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New Head of Judiciary Mohseni-Ejei Responsible for 1100+ Executions

2 Jul 21
New Head of Judiciary Mohseni-Ejei Responsible for 1100+ Executions

Iran Human Rights (IHR); July 2, 2021: Gholamhossein Mohseni-Ejei, who has been appointed new head of judiciary by Ali Khamenei, is a key human rights violator and responsible for the hasty executions of more than 1100 drug defendants between 2014 and 2017. Many of the executions could have been commuted to life sentences with the passing of the new bill.

“The Islamic Republic’s judiciary is considered a tool of repression, instead of the administrator of justice. Its new chief, Mohseni-Ejei must be held accountable for his role in forced confessions, the suppression of the protests and more than 1100 executions,” said Mahmood Amiry-Moghaddam, Iran Human Rights director.

Mohseni-Ejei was appointed head of judiciary on July 1, and will be replacing Ebrahim Raisi who will be taking office as the new president of Iran in August.

Khamenei's decree appointing Mohseni-Ejei states that he has been appointed head of Iran's judiciary due to his "valuable experience, deep knowledge and brilliant record in the judiciary.”

Mohseni-Ejei was appointed as the “decision maker in drug-related death penalty cases” by then head of judiciary, Sadegh Larijani in October 2014, during one of Iran’s bloodiest periods of drug executions.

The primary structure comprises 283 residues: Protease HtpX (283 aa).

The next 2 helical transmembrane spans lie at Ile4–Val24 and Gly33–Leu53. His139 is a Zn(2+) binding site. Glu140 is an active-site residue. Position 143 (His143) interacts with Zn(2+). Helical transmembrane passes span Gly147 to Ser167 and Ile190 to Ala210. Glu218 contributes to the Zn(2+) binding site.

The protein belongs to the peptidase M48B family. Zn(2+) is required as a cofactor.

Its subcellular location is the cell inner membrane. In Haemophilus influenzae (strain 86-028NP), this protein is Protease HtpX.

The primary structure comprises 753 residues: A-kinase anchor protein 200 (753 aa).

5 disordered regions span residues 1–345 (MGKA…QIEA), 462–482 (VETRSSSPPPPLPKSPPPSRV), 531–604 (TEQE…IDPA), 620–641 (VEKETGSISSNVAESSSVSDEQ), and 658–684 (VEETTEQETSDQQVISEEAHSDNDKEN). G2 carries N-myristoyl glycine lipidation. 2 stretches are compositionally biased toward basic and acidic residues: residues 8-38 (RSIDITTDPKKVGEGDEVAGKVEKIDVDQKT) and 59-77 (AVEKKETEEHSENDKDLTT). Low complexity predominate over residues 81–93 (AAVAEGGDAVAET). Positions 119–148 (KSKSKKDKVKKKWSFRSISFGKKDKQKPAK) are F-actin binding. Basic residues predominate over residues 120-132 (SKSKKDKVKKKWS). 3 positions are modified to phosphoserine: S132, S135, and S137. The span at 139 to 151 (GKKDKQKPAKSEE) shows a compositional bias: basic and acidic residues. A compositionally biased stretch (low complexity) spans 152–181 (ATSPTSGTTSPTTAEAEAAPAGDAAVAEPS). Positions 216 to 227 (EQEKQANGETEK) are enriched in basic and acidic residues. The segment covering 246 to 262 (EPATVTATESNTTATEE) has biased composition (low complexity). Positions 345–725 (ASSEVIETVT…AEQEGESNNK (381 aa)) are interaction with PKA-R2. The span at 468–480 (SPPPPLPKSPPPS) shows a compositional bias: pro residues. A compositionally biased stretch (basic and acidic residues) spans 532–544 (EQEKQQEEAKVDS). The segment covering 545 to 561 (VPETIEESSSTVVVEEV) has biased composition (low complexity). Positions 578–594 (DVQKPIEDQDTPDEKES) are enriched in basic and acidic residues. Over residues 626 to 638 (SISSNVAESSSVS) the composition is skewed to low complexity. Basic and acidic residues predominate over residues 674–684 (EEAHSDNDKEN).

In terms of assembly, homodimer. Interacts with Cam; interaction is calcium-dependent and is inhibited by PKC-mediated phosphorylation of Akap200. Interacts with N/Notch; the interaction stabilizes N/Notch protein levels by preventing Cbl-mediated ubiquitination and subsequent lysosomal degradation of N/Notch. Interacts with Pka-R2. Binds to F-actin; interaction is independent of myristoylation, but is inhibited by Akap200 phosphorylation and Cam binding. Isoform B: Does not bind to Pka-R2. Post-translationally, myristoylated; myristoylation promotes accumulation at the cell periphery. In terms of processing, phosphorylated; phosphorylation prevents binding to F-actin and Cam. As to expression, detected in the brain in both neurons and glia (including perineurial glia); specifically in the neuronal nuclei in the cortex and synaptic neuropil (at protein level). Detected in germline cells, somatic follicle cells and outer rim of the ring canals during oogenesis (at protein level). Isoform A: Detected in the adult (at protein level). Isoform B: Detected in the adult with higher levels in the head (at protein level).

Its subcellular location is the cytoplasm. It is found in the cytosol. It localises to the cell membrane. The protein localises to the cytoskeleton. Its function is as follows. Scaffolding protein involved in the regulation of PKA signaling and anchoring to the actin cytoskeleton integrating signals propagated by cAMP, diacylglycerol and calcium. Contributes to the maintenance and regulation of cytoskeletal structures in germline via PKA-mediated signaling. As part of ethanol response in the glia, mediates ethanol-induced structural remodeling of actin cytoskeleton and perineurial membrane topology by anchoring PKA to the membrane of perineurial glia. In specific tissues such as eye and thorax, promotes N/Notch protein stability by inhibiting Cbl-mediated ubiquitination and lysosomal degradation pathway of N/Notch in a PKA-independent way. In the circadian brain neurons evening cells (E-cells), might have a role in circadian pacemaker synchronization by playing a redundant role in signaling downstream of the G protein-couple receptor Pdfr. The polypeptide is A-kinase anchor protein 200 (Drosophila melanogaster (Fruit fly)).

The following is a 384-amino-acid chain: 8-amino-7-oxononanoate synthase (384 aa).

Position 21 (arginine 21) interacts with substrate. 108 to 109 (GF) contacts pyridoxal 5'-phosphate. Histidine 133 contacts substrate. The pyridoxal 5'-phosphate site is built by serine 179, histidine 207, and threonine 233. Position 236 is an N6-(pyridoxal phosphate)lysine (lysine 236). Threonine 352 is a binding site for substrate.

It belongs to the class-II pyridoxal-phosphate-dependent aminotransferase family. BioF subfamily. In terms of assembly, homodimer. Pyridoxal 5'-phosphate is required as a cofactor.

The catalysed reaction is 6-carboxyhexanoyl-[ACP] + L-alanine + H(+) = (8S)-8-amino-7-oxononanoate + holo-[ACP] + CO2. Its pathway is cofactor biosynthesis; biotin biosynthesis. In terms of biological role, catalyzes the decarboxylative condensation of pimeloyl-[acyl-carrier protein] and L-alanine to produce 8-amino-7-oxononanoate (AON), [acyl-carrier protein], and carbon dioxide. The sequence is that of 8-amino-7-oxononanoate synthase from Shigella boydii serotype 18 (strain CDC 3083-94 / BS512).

In the three years prior to the passing of the Article to the Anti-Narcotics Law in 2017, 638 in 2015 (the highest number of drug-related executions in more than two decades), 296 in 2016 and 231 in 2017 respectively, were executed on drug-related charges on the direct orders of Mohseni-Ejei.

At the time of the executions, the Islamic Republic's parliament was considering a bill that would commute the sentences of many of those executed to life imprisonment. In the three years that Ejei was in charge of drug-related executions, more than 1,100 prisoners were executed on drug-related charges. Many were sentenced to death on the basis of their forced confessions extracted under torture, and some defendants, like Mahmoud Bayati, maintained their innocence until their death.